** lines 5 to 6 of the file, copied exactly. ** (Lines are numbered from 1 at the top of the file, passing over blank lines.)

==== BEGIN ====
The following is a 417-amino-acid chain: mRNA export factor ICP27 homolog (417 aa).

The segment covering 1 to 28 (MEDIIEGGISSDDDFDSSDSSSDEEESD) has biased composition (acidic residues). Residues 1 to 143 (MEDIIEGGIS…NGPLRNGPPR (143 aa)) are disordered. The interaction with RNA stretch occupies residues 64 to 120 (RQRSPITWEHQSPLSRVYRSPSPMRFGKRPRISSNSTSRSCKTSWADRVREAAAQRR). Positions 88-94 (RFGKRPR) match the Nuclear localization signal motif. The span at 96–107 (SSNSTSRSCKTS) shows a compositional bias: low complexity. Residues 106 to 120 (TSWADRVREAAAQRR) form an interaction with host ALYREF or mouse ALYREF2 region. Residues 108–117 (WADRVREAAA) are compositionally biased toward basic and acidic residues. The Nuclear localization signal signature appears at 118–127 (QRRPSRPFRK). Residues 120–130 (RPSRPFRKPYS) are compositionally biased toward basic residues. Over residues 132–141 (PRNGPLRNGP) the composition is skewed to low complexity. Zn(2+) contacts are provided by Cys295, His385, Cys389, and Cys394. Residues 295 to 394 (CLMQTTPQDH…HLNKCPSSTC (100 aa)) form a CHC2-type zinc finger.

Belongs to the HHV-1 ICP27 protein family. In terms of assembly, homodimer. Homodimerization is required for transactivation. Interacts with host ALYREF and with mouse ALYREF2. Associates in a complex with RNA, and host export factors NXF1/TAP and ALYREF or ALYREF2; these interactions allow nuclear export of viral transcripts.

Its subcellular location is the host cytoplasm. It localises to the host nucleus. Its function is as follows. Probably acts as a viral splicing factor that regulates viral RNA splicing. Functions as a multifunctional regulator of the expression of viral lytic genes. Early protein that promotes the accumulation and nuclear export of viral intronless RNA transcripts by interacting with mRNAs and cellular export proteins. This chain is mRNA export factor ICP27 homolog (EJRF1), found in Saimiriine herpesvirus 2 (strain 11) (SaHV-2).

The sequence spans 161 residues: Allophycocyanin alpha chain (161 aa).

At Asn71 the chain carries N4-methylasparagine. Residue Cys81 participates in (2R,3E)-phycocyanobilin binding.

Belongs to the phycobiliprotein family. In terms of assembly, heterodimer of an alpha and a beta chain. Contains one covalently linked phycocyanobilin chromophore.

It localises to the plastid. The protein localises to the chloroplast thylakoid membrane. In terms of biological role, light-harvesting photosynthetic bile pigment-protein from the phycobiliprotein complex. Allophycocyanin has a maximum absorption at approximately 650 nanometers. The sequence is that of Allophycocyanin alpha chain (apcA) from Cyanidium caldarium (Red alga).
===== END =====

The sequence spans 161 residues: Allophycocyanin alpha chain (161 aa).

At Asn71 the chain carries N4-methylasparagine. Residue Cys81 participates in (2R,3E)-phycocyanobilin binding.